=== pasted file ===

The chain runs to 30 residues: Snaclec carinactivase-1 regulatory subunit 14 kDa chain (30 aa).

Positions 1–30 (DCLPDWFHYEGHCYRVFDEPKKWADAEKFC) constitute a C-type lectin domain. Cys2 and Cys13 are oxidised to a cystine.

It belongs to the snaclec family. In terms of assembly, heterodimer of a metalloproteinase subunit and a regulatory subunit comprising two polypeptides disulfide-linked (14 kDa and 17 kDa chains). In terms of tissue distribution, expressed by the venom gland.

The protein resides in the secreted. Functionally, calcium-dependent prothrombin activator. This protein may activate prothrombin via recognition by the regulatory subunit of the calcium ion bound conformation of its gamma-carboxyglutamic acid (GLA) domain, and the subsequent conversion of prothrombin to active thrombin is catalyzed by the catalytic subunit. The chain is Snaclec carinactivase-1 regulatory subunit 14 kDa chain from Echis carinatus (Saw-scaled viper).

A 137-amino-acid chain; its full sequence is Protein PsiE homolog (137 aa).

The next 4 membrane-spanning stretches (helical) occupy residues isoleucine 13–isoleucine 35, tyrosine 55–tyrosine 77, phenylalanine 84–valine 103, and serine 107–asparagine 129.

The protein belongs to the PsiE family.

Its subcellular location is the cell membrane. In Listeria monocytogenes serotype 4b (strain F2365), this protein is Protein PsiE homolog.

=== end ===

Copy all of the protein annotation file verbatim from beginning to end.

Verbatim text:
The chain runs to 30 residues: Snaclec carinactivase-1 regulatory subunit 14 kDa chain (30 aa).

Positions 1–30 (DCLPDWFHYEGHCYRVFDEPKKWADAEKFC) constitute a C-type lectin domain. Cys2 and Cys13 are oxidised to a cystine.

It belongs to the snaclec family. In terms of assembly, heterodimer of a metalloproteinase subunit and a regulatory subunit comprising two polypeptides disulfide-linked (14 kDa and 17 kDa chains). In terms of tissue distribution, expressed by the venom gland.

The protein resides in the secreted. Functionally, calcium-dependent prothrombin activator. This protein may activate prothrombin via recognition by the regulatory subunit of the calcium ion bound conformation of its gamma-carboxyglutamic acid (GLA) domain, and the subsequent conversion of prothrombin to active thrombin is catalyzed by the catalytic subunit. The chain is Snaclec carinactivase-1 regulatory subunit 14 kDa chain from Echis carinatus (Saw-scaled viper).

A 137-amino-acid chain; its full sequence is Protein PsiE homolog (137 aa).

The next 4 membrane-spanning stretches (helical) occupy residues isoleucine 13–isoleucine 35, tyrosine 55–tyrosine 77, phenylalanine 84–valine 103, and serine 107–asparagine 129.

The protein belongs to the PsiE family.

Its subcellular location is the cell membrane. In Listeria monocytogenes serotype 4b (strain F2365), this protein is Protein PsiE homolog.